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Foot percussion is one of the most ancient and most powerful forms of music making. Before there were even rudimentary musical instruments, there were people beating time with their feet. Every type of music the world over includes some kind of foot music, whether it is as rudimentary as a bare foot and packed earth or as sophisticated as a rhythm device involving pedals, chimes, bells, and more.
In a sense, dancers can be described as foot percussionists. Some dance forms, such as Irish step dance, clogging, and flamenco, incorporate the dancer’s rhythmic choices into the music. The dancer can literally cause the musicians to change how they are playing by introducing a rhythmic pattern that emphasizes or counterpoints the musical pattern. Traditional cloggers are common at mountain music festivals, where they can be seen shuffling atop wooden boxes called stepatunes that reverberate and echo the beat.
Some types of simple, nondevice foot percussion types are little more than dancing while sitting down. A number of French-Canadian musical styles incorporate sophisticated foot rhythms tapped out by musicians who are simultaneously playing fiddle, guitar, or another instrument. Leather-soled shoes are usually used, and the patterns created are far more than just toe-tapping. Heel-to-toe, toe-to-heel, double taps, rolls, and other types of strikes can create rhythmic patterns that are complex. This foot music is sometimes microphoned, but most traditional musicians consider that cheating and prefer the rhythms’ natural, acoustic sounds.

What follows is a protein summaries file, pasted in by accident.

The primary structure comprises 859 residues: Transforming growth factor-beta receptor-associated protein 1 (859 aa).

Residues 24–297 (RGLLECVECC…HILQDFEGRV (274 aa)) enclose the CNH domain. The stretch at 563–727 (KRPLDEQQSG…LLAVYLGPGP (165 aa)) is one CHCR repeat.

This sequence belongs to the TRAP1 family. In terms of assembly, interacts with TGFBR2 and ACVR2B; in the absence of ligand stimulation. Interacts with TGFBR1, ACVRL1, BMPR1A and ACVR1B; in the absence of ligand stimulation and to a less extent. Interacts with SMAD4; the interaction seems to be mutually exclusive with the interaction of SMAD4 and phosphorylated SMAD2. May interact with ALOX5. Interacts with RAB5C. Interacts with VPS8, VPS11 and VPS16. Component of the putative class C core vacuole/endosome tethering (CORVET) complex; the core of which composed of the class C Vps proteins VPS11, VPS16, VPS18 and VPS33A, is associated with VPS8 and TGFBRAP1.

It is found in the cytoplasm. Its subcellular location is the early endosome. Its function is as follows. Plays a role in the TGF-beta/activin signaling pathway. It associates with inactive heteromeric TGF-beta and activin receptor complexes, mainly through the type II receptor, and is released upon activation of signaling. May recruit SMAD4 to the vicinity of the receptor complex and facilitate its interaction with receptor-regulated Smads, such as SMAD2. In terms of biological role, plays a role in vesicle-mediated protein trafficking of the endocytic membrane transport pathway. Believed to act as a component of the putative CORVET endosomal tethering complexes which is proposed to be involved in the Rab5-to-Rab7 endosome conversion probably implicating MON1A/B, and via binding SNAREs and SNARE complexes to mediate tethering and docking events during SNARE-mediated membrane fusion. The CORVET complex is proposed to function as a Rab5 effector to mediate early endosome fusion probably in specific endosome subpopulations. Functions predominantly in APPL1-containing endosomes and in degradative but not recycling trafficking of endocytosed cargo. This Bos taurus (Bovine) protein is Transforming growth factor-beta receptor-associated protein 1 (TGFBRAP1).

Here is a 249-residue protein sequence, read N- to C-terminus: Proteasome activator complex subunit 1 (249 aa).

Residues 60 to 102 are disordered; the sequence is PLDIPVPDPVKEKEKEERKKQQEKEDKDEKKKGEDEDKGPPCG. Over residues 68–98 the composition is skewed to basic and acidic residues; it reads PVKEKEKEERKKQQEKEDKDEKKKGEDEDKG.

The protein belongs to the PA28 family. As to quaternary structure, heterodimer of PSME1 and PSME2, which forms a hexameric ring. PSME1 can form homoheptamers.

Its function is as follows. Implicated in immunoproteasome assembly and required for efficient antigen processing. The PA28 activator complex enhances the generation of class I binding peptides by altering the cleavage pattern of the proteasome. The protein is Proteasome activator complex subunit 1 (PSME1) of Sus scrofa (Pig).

Archeological digs have uprooted evidence of foot music in Southwest tribes who released rhythms by jumping onto hollowed logs, steadying themselves with long poles. Some tribal African dances add foot percussion with metal bells or conch shell ankle bracelets. Counterculturalists in the 1960s and 1970s delighted in decorating their feet in highly belled ankle bracelets to add musical accompaniment to the simple act of walking. Hollow tambourines were also often used as a type of foot percussion during musical jam sessions.
Tap dance, in which metal taps are attached to the toe and heel of leather-soled shoes, offers highly complex and artful rhythms as a solo form or a musical accompaniment. Early 20th-century jazz gave birth to the trap set, which comes from the word contraption, which is a good term for the first mechanical setups drummers created that permitted additional strikes to the bass drum or cymbal crashes with the hi-hat.
A great and very natural way to introduce music, foot percussion is great for youngsters. The little guys gravitate toward rhythm at a far earlier age than they do melody, and they love to play with beats and counterbeats. Tying on a jingly ankle bracelet for a dance session is one way to teach them to dance to their own drummers.